in afghanistan. he visited afghanistan last week. this is an hour. >> good afternoon. welcome to the national press club. my name is theresa warner and i am the 100 president of the national press club. -- the 105th president of the national press club. we are committed to our professions future to our programming and events such as this while fostering a free press worldwide. for more information about the national press club, visit www. press.org. to donate our programs offered to the public through our national press club journal them and to do, visit press.org/institute. on behalf of our members
worldwide, i would like to welcome our speakers and those of you attending. our head table includes guest of our speaker as well as working journalists who are club members. if you hear applause in our audience, members of the general public are attending so is not necessarily evidence of a lack of journalistic activity. -- objectivity. i would also like to welcome our c-span audience. you can also follow the action on twitter, using hashtag npclunch. we will have a q&a and i will ask as many questions as time permits. i ask each of you to stand up briefly as your name is announced. from your right, jim michael, defense correspondent for usa
press club and former commander of american legion post no. 20. the incumbent editor in chief, aviation week. the national-security reporter, u.s. news and world report. [applause] 18 months ago, our guests today leon panetta presided as the cia director over one of the most daring operations in the country's history. operation neptune speaker, the rate on osama bin laden to a compound that the pakistan. three days ago, he landed in turkey where he signed an order that would sent to patriot missile and troops to the
turkish border, a warning to syrian president bashar al-assad to cease the air strikes and fighting against syrian rubbles that has led into turkish territory. we cannot spend a lot of time worrying about whether that passes off -- pisses off syria, secretary panetta said later. he said if he invited kim jong he servedinner, jh him a glass of wine and tried to find out how he thinks. he is clearly a complex man. his accomplishments over 74 years span two branches of government, education, and a little bit of farm labor on his california ranch. before taking office as the 23rd secretary of defense, secretary panetta served more than two years as cia director.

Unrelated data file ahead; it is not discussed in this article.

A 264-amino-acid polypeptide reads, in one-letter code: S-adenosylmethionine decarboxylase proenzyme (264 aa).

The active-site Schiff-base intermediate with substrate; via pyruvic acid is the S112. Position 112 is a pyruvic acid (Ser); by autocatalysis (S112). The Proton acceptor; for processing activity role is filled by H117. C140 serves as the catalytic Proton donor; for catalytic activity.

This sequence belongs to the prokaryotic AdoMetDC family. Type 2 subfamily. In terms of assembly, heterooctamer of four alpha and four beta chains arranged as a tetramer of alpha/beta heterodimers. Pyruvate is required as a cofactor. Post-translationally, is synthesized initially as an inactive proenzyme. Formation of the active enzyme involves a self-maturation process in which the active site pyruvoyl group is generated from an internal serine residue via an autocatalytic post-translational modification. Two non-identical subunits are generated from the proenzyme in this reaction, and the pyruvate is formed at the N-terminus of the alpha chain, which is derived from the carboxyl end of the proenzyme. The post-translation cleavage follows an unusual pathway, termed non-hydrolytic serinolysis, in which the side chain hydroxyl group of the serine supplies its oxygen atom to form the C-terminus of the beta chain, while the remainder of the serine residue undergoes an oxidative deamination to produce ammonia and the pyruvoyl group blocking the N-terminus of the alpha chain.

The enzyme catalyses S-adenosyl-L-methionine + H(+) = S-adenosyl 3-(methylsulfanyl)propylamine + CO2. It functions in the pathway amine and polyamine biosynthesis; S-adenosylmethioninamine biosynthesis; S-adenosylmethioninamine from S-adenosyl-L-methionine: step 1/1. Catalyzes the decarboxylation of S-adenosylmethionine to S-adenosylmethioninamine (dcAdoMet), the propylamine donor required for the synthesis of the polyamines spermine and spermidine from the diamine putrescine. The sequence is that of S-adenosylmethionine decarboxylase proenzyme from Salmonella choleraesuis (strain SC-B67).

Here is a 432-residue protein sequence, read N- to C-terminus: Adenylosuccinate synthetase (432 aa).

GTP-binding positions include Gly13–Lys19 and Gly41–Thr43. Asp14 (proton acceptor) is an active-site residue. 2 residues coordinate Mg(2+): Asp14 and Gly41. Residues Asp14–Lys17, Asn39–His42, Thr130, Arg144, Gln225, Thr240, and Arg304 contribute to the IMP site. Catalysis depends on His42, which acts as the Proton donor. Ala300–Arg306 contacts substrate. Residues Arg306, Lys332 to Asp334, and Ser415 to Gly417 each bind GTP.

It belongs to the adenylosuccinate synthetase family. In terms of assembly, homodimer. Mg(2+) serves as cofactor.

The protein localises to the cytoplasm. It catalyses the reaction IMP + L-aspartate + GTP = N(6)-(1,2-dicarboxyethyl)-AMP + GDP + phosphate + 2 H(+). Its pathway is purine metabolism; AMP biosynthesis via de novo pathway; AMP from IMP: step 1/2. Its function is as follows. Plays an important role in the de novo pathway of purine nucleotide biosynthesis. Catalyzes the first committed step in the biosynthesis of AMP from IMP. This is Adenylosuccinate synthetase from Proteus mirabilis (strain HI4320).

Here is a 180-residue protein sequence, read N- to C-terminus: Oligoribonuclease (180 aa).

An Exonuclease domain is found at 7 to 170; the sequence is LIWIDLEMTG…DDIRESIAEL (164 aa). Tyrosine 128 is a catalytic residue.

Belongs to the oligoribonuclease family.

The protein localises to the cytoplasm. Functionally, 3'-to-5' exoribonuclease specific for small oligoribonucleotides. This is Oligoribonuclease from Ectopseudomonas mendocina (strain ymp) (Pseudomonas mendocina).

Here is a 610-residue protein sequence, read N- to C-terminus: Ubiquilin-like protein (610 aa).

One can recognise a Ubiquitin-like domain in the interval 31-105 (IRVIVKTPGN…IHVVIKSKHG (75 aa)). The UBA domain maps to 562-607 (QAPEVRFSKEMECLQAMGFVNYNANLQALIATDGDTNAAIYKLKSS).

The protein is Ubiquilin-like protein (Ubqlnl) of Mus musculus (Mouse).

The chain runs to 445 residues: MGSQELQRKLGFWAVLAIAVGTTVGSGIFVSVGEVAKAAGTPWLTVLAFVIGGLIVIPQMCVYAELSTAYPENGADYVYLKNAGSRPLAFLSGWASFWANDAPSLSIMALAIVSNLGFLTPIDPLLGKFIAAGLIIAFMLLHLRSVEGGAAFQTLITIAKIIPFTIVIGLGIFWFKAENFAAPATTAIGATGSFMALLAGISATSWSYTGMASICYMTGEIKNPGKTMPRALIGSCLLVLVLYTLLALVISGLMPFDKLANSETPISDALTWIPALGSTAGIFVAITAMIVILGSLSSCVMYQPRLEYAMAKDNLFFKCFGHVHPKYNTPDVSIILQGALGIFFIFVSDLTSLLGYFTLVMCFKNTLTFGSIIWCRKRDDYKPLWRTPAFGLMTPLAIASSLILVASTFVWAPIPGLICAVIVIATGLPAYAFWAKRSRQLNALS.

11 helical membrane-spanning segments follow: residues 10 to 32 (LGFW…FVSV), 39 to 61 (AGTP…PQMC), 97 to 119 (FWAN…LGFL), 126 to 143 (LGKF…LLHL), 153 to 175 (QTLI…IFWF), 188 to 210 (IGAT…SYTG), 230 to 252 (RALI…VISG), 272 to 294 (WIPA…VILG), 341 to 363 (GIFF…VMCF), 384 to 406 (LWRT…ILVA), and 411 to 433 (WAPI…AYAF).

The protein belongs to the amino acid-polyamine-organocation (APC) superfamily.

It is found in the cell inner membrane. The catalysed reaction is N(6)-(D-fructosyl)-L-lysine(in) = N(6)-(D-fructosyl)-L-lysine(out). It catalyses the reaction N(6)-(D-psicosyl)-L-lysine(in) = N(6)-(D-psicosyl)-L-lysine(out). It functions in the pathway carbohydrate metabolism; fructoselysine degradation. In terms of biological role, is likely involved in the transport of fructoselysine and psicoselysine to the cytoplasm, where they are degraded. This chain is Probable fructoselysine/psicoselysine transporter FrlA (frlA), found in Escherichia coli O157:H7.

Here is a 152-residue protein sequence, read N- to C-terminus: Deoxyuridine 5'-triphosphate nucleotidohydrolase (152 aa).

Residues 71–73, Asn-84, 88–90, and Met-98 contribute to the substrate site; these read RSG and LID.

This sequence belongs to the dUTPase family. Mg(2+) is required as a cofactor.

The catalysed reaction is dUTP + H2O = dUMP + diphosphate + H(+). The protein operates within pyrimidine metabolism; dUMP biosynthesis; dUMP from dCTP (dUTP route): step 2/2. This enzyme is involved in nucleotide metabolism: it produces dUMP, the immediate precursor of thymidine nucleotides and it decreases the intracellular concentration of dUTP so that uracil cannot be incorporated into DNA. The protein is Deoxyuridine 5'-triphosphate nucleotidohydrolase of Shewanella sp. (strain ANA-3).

after three years, chief of staff to president clinton. he and his wife cut directed the leon and sylvia and the institute at cal state university at monterey bay. to promote public service. he served eight terms in congress. rising to chairman of the house budget committee in 1989. then'pressing s director of the office of management and budget -- then president clinton' director of the office of management and budget to replaced by me in welcoming to the national press club secretary defense leon panetta. [applause] >> thank you very much, theresa,
for that kind introduction. thank you for the introduction to be here today. i look forward to the opportunity to go back and pick walnuts back in california. told this story before but it makes the point. when i was young, my father when he first planted that walnut orchard as a group, he would go around and shake each of the branches. my brother and i would be underneath collecting the walnuts. when i got elected to congress, my italian father said you have been well trained to go to washington. because you have been dodging that's all your life. -- nuts all your life. [laughter] [applause] it was great training. i have had the opportunity to be
here at the press club and some -- in some of my past jobs as a member of congress and as chief of staff. in those jobs, words were my weapon and by shield. in this job as secretary of defense, i have a of a lot more going for me -- a hell of a lot more going for me. in democracy, words remain our most powerful weapon in our arsenal. it is for that reason is an honor for me to be here at the national press club. i have long had a deep and abiding respect for the washington press corps. you play an essential role in making our democracy strong. by holding leaders and
institutions accountable to the people they serve. as secretary of defense and in my past jobs, i learned it was important to be accessible to the press and to be transparent with them with regards to the issues and challenges you confront. in this job, i have tried to be as accessible as i can to the pentagon press corps to engage regularly with reporters and to encourage other senior officials in the department to do the same. it is an especially important time to communicate our vision and our priorities as a department. as i have said time and time again over this past year, i believe that we are at a